Final debate brings the David and David roadshow to an end

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Drink and drugs are shaping up as the unlikely twin themes of the Conservative Party leadership race.

Dodgy-sounding cocktails and illegal student substances have already been extensively debated by the Davids Cameron and Davis, but yesterday alcohol provided another flashpoint for the leadership campaigners.

Mr Davis, on the party's traditional wing, complained that binge drinkers upset respectable Conservative voters. He wanted their drinking habits curbed. But in the new-look Conservative Party that David Cameron wants to create, young revellers are seen instead as possible Tory voters.

Extended drinking hours produced the liveliest exchange in the last televised head-to-head debate between the two contestants in this very extended election. Mr Davis was adamant that a Conservative government should reverse the relaxation of licensing laws, while Mr Cameron was clearly alarmed that talk like that would turn away the young voters he is anxious to attract. "We have a situation where the centres of many towns and cities in this country are no-go areas for decent people," Mr Davis said. "We have to recognise that, and recognise that what the Government is doing today is actually making that much worse."

Mr Cameron retorted: "When you say 'no-go areas for decent people' you are almost implying that anyone who does go out is not a decent person.

"You have got to be very, very careful David. That's something the Conservative Party has got to understand. We have to show we understand people's aspirations and not sound all the time as if we are preaching to people."

Mr Davis came back. "That doesn't help somebody who has got somebody vomiting in their front drive. If you go talk to people in many of these towns and cities and ask them, 'Can you go to the centre of Nottingham or Manchester after eight o'clock at night?' they say: 'No, and I want you, the politicians, to sort it out, not to give us platitudes, to sort it out.' "

Mr Cameron insisted that it would give the Conservatives an "image problem" if they sounded as if they could not understand people who go out drinking.

"We mustn't make everyone who wants to go out and have a drink on a Friday or Saturday night sound like a criminal," he said.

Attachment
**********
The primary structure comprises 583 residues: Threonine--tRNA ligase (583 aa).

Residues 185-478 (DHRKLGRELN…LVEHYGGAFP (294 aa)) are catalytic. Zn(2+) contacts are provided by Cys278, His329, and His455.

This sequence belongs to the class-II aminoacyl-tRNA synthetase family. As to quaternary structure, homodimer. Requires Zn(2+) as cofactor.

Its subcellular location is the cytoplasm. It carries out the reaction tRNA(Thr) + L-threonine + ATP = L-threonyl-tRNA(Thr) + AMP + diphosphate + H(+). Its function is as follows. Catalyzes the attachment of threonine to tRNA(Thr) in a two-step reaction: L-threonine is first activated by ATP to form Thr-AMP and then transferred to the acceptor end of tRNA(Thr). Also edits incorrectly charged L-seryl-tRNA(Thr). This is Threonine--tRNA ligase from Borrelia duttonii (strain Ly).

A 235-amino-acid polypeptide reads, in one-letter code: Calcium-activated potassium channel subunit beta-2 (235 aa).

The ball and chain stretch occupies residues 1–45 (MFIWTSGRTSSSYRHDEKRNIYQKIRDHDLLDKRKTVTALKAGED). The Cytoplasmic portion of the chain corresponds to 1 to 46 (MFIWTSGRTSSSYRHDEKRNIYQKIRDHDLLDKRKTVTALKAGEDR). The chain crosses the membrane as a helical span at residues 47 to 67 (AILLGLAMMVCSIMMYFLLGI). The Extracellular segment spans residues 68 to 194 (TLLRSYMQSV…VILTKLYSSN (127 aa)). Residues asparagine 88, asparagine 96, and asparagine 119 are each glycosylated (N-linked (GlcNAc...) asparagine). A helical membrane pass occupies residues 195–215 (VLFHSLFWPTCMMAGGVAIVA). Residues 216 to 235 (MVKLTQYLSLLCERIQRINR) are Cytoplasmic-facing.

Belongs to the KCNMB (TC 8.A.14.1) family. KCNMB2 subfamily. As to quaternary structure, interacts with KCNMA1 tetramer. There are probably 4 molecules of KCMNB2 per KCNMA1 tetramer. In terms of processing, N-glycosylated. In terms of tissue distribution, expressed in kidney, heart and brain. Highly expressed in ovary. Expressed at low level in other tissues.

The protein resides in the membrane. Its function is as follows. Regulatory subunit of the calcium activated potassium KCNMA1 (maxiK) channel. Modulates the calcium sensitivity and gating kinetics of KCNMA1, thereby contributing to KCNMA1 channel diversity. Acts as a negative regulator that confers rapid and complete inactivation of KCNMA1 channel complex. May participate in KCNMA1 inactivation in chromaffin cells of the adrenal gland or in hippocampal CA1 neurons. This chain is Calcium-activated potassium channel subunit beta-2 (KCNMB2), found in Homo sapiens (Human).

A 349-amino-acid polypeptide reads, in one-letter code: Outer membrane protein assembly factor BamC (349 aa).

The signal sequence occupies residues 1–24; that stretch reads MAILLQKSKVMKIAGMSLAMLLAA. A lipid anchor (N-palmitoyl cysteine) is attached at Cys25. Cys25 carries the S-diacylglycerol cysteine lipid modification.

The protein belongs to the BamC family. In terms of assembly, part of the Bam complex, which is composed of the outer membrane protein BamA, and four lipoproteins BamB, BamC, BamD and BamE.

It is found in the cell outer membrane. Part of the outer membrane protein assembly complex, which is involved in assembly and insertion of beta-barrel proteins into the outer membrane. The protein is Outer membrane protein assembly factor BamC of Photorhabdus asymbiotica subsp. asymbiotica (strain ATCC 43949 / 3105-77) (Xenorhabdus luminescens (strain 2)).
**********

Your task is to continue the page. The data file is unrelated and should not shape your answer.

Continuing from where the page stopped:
"There is a danger sometimes of doing that if we are not careful about the language that we use and the policies we come up with and the way we interact with people."

Another lively moment in the hour-long debate, broadcast last night on Sky TV, came when Amanda Platell, former spin doctor for William Hague, tried in vain to extract more detail from Mr Cameron about rumours that he experimented with class-A drugs before entering politics. He stuck to his line that even a politician is allowed a private past life.

Sky's political editor, Adam Boulton, asked the studio audience whether having taken class-A drugs should automatically bar anyone from being a prime minister. Only two people in the audience voted 'yes', whilst a forest of hands went up to vote 'no'.

The two who took the hard line were a man and woman who had arrived together and were sitting side by side - the man being Chris Kelly, a volunteer helper from the Davis campaign.

Mr Cameron also made a short appearance yesterday on Channel 4's Richard and Judy programme, during which he was given a chance to deny that his background - Eton and Oxford - made him out of touch with the general public.

He implied that every child should have the benefit of a public school education. "I had a wonderful upbringing," he said, "and I went to a fantastic school and I want that for other people."

Earlier, one of Mr Cameron's leading supporters, the Conservative MP Michael Gove, made a suggestion which was unlikely to win Mr Cameron any votes among parents of teenage children, especially those who cannot afford to pay for an expensive education. He said the way to give universities more freedom would be to lift the current £3,000-a-year limit on tuition fees.

Mr Cameron's spokesman said afterwards that this was not his policy, although he supported the principle of charging fees.